Map Reading

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  • Topic: Cartography, Map, Topographic map
  • Pages : 9 (2321 words )
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  • Published : January 27, 2013
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LESSON PLAN

IN

MAP READING

I.OBJECTIVES:

At the end of the lesson, the Cadets and Cadettes are expected

1. To define what is a map.
2. To explain the importance of knowing on how to read the map. 3. To illustrate on how to interpret different symbols and colors on the actual natural and manmade features. 4. To use the map during land navigation.

II.SUBJECT MATTER:

Map Reading
Ref: CAT-1 Cadet/Cadette Manual

III.MATERIALS:

1. Map
2. Lensatic Compass
3. Pencil
4. Ruler
5. Pointer

IV.PROCEDURE:

1. Checking of attendance
2. Review of the past lesson
3. Motivation
4. Presentation
5. Lesson proper
a. Concept
1. Presentation, discussion and demonstration/illustration of the subject matter.

INTRODUCTION:

Cadets and Cadettes, good morning/afternoon. Our new subject matter today is considered as one of the mandatory subject of the AFP in which every individual soldier must equip himself/herself to effectively and successfully perform his/her given mission. A military man, just like any other craftsman, is provided with various tools in order to accomplish his task. He is provided with weapons, transportation, communication facilities, medication and other kinds of equipment. All as important as the others. One kind of equipment which is used by military men from the lowest soldier in the ranks to the topmost commander is the map. A map plays a vital role in a military man’s life. He uses it as a guide to his objective; it gives him information about the characteristics of the ground in his area of operations and other information essential to the planning and conduct of an operation. Often times, the only source of information is a map. We can therefore see how important a map is to everyone in the military service. However, having a map is not enough. In order that it can be of use, a soldier should be able to read or interpret what is shown in the map.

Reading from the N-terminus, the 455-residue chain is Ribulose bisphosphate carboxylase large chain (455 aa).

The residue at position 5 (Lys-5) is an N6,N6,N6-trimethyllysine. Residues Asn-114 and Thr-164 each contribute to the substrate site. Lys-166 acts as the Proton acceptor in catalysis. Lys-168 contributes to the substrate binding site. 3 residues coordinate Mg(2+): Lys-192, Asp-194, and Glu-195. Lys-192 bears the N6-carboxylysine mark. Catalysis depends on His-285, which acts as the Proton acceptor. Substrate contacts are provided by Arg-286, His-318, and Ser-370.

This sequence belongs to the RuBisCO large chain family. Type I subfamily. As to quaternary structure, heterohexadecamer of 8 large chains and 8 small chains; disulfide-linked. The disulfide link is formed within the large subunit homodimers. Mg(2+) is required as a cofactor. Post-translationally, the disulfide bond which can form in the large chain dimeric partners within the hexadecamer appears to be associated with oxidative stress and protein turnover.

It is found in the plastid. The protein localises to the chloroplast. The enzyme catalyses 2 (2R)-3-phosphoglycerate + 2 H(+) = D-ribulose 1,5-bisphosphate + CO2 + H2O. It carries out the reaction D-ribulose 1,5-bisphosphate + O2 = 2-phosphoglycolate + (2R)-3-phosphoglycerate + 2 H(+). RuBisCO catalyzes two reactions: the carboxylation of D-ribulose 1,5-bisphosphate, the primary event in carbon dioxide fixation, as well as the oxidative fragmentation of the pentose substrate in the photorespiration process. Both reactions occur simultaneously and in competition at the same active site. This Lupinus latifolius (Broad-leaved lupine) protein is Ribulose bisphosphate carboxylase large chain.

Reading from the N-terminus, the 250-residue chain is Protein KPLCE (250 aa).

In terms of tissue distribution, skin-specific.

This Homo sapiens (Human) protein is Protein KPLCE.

What is a map?

A map is a systematic representation of all or a part of the earth’s surface, drawn or formed to scale on a plane as seen from above. Marine (Hydrographic) and air (Aeronautical) maps are generally called charts. In the broadest sense the words “maps” or “chart” can be used for any conventionalized representation of spatial phenomena, such as the heavens or the brain. Manmade and natural features are depicted by symbols, lines, colors and forms.

Why are maps important?

First of all, all flat maps have some distortion, since it is impossible to represent the curving figure of the earth on a plane without deformation. Nevertheless, maps possess positive qualities that makes them more than poor substitute for the globe. Example of this is the plotting of directions is more easily accomplished on maps than in globes. In fact nowadays globes are rarely used for navigation. There would be little advantage in having a curving surface for regions of sub-continental or smaller size and so maps, rather than segments of the globe are commonly used for representing such areas. Furthermore it is easier to make, transport, and store maps than globes, and when used correctly a map can give accurate information on such factors as distances, locations, heights, best routes, key terrain features, concealment and cover.

Security of Maps:
Should a map fall into unauthorized hands, it could give an indication of our future plans or areas of interest to the enemies. MAPS MUST NOT FALL INTO UNAUTHORIZED HANDS.

Care of Maps:
a. One of the first considerations in the care of maps is the proper folding of the map itself, to make them small enough to be carried easily and still be available for use without having to unfold them entirely. b. Most maps are printed on paper and require protection from water, mud and...
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